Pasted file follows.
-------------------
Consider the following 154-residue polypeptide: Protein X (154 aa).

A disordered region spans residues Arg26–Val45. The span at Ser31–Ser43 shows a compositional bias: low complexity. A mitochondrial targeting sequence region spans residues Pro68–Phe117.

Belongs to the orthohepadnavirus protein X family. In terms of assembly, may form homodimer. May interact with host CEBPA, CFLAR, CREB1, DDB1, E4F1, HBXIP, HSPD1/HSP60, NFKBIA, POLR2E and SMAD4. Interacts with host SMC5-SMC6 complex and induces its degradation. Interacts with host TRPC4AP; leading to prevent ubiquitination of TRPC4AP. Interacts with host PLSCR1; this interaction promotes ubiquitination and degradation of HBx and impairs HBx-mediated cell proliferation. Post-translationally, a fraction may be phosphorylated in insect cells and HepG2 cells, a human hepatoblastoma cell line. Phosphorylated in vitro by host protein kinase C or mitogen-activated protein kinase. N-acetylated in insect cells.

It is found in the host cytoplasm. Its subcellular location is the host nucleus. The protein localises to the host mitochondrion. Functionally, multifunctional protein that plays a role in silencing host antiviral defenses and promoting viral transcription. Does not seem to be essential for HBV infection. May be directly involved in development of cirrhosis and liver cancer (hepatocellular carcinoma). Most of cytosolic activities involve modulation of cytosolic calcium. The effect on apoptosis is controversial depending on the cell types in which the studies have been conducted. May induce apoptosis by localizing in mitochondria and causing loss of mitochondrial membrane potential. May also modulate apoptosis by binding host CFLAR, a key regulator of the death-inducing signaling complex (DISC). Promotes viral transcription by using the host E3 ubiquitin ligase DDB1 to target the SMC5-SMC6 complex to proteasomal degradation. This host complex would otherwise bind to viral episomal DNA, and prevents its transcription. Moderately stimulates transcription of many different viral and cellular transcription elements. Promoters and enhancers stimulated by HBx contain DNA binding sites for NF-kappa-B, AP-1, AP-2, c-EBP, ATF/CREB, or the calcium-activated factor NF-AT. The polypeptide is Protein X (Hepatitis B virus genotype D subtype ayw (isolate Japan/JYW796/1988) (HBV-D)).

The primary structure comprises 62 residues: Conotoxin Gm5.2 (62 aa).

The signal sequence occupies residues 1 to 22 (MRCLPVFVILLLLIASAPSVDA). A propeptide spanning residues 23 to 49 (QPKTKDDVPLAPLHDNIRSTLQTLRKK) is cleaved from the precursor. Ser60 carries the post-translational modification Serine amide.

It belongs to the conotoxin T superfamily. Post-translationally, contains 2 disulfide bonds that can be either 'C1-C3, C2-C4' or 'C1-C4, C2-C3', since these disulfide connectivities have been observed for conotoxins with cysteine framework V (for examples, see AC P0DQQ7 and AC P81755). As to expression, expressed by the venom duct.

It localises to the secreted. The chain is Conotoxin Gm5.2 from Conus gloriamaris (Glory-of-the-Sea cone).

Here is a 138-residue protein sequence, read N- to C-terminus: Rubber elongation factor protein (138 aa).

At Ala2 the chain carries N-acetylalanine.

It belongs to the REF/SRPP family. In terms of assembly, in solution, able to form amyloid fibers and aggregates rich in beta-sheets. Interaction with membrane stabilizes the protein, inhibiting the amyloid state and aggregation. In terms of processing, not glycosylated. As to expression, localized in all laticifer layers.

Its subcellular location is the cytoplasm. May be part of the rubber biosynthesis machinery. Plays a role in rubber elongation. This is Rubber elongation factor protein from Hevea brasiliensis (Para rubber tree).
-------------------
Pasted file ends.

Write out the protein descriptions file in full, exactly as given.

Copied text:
Consider the following 154-residue polypeptide: Protein X (154 aa).

A disordered region spans residues Arg26–Val45. The span at Ser31–Ser43 shows a compositional bias: low complexity. A mitochondrial targeting sequence region spans residues Pro68–Phe117.

Belongs to the orthohepadnavirus protein X family. In terms of assembly, may form homodimer. May interact with host CEBPA, CFLAR, CREB1, DDB1, E4F1, HBXIP, HSPD1/HSP60, NFKBIA, POLR2E and SMAD4. Interacts with host SMC5-SMC6 complex and induces its degradation. Interacts with host TRPC4AP; leading to prevent ubiquitination of TRPC4AP. Interacts with host PLSCR1; this interaction promotes ubiquitination and degradation of HBx and impairs HBx-mediated cell proliferation. Post-translationally, a fraction may be phosphorylated in insect cells and HepG2 cells, a human hepatoblastoma cell line. Phosphorylated in vitro by host protein kinase C or mitogen-activated protein kinase. N-acetylated in insect cells.

It is found in the host cytoplasm. Its subcellular location is the host nucleus. The protein localises to the host mitochondrion. Functionally, multifunctional protein that plays a role in silencing host antiviral defenses and promoting viral transcription. Does not seem to be essential for HBV infection. May be directly involved in development of cirrhosis and liver cancer (hepatocellular carcinoma). Most of cytosolic activities involve modulation of cytosolic calcium. The effect on apoptosis is controversial depending on the cell types in which the studies have been conducted. May induce apoptosis by localizing in mitochondria and causing loss of mitochondrial membrane potential. May also modulate apoptosis by binding host CFLAR, a key regulator of the death-inducing signaling complex (DISC). Promotes viral transcription by using the host E3 ubiquitin ligase DDB1 to target the SMC5-SMC6 complex to proteasomal degradation. This host complex would otherwise bind to viral episomal DNA, and prevents its transcription. Moderately stimulates transcription of many different viral and cellular transcription elements. Promoters and enhancers stimulated by HBx contain DNA binding sites for NF-kappa-B, AP-1, AP-2, c-EBP, ATF/CREB, or the calcium-activated factor NF-AT. The polypeptide is Protein X (Hepatitis B virus genotype D subtype ayw (isolate Japan/JYW796/1988) (HBV-D)).

The primary structure comprises 62 residues: Conotoxin Gm5.2 (62 aa).

The signal sequence occupies residues 1 to 22 (MRCLPVFVILLLLIASAPSVDA). A propeptide spanning residues 23 to 49 (QPKTKDDVPLAPLHDNIRSTLQTLRKK) is cleaved from the precursor. Ser60 carries the post-translational modification Serine amide.

It belongs to the conotoxin T superfamily. Post-translationally, contains 2 disulfide bonds that can be either 'C1-C3, C2-C4' or 'C1-C4, C2-C3', since these disulfide connectivities have been observed for conotoxins with cysteine framework V (for examples, see AC P0DQQ7 and AC P81755). As to expression, expressed by the venom duct.

It localises to the secreted. The chain is Conotoxin Gm5.2 from Conus gloriamaris (Glory-of-the-Sea cone).

Here is a 138-residue protein sequence, read N- to C-terminus: Rubber elongation factor protein (138 aa).

At Ala2 the chain carries N-acetylalanine.

It belongs to the REF/SRPP family. In terms of assembly, in solution, able to form amyloid fibers and aggregates rich in beta-sheets. Interaction with membrane stabilizes the protein, inhibiting the amyloid state and aggregation. In terms of processing, not glycosylated. As to expression, localized in all laticifer layers.

Its subcellular location is the cytoplasm. May be part of the rubber biosynthesis machinery. Plays a role in rubber elongation. This is Rubber elongation factor protein from Hevea brasiliensis (Para rubber tree).